It is a foul and dangerous trick to insinuate that authentic working-class people are not articulate.”
https://www.theguardian.com/books/2017/may/05/working-class-people-articulate-lisa-mcinerney

Also Lawrence Block’s latest, Keller’s Fedora.
Keller, an avid philatelist, makes his living as a hit man.

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4. alanmyler - May 9, 2017

I’m still in Steinbeck’s East of Eden. It’s still not really doing that much for me but it seems a crime to just not finish a book when someone has put so much effort into writing it, so I’ll keep going.

Summer reading? Well I’ve been thinking that it’s been a while since I’ve had any Eric Hobsbawm in my life. I’d nearly go back and reread the Age Of series, it’s been maybe 8 years since they helped kick start my political education, so it might be interesting to return to them. Or maybe his Labouring Men: Studies in the History of Labour which I haven’t read yet, or Captain Swing.

But I’ve also got Mandel’s Marxist Economics beside the bed, so maybe I’ll get through them first.

Ah there really are just too many books in the world.

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5. James - May 9, 2017

I’ve read all of McKinty’s Sean Duffy books, and took a day out of my holiday to visit Carrickfergus, where they take place. One of the local pubs had his books in the window, and I pretended bumbling-American surprise at it as an excuse to chat to the locals smoking outside about the plausibility of the concept of a Catholic RUC officer in that area. The jury was split on that one. I thought that, as you note, it’s very clever the way he weaves Stakeknife, the Maze escape, and especially Special Branch’s long-term manipulation of events revealed in a conversation with an agent (who Duffy subsequently bangs) towards the end of either the second or third book. That said, Duffy is a sympathetic enough character as a guy- a bit of a hipster / intellectual in a hard boiled predominantly working class setting, which he (Duffy, also presumably McInty, isn’t shy about mocking for its barbarous aspects. That said, as you also note, the conceit that such a character would think that joining the RUC (after being rejected by the pIRA as a teen) as result of disgust at a Provo bombing is the right way to “set the world to rights) doesn’t seem totally plausible to me, and eroded my sympathy somewhat. I assume that’s the weirdness you’re referring to?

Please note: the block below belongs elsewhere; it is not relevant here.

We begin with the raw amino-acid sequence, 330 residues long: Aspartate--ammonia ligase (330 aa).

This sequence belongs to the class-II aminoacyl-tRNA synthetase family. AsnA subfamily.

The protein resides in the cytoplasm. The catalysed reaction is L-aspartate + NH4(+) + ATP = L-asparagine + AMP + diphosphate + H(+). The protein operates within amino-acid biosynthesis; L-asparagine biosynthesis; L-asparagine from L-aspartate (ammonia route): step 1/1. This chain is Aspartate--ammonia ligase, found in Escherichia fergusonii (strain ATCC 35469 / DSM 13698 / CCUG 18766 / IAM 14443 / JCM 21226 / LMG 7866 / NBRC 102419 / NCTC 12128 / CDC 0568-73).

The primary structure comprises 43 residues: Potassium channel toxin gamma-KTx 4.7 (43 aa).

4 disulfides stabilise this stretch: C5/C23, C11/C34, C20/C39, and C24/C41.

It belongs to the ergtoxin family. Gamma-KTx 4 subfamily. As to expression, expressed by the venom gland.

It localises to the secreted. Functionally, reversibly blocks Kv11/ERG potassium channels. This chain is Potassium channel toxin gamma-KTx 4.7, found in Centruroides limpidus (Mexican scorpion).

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WorldbyStorm - May 9, 2017

Yeah, very much so. I have very similar responses to yours. And think you’re spot on re the cleverness of the narrative. I actually went and looked at the percentages of Catholics in the RUC – officially it was up to 8% during the conflict but it seems to have actually been a lot lower.

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6. benmadigan - May 9, 2017

one fairly high ranking catholic RUC officer called Frank Lagan was on duty on Bloody Sunday

http://www.irishtimes.com/news/policeman-who-tried-to-contain-bloody-sunday-1.457656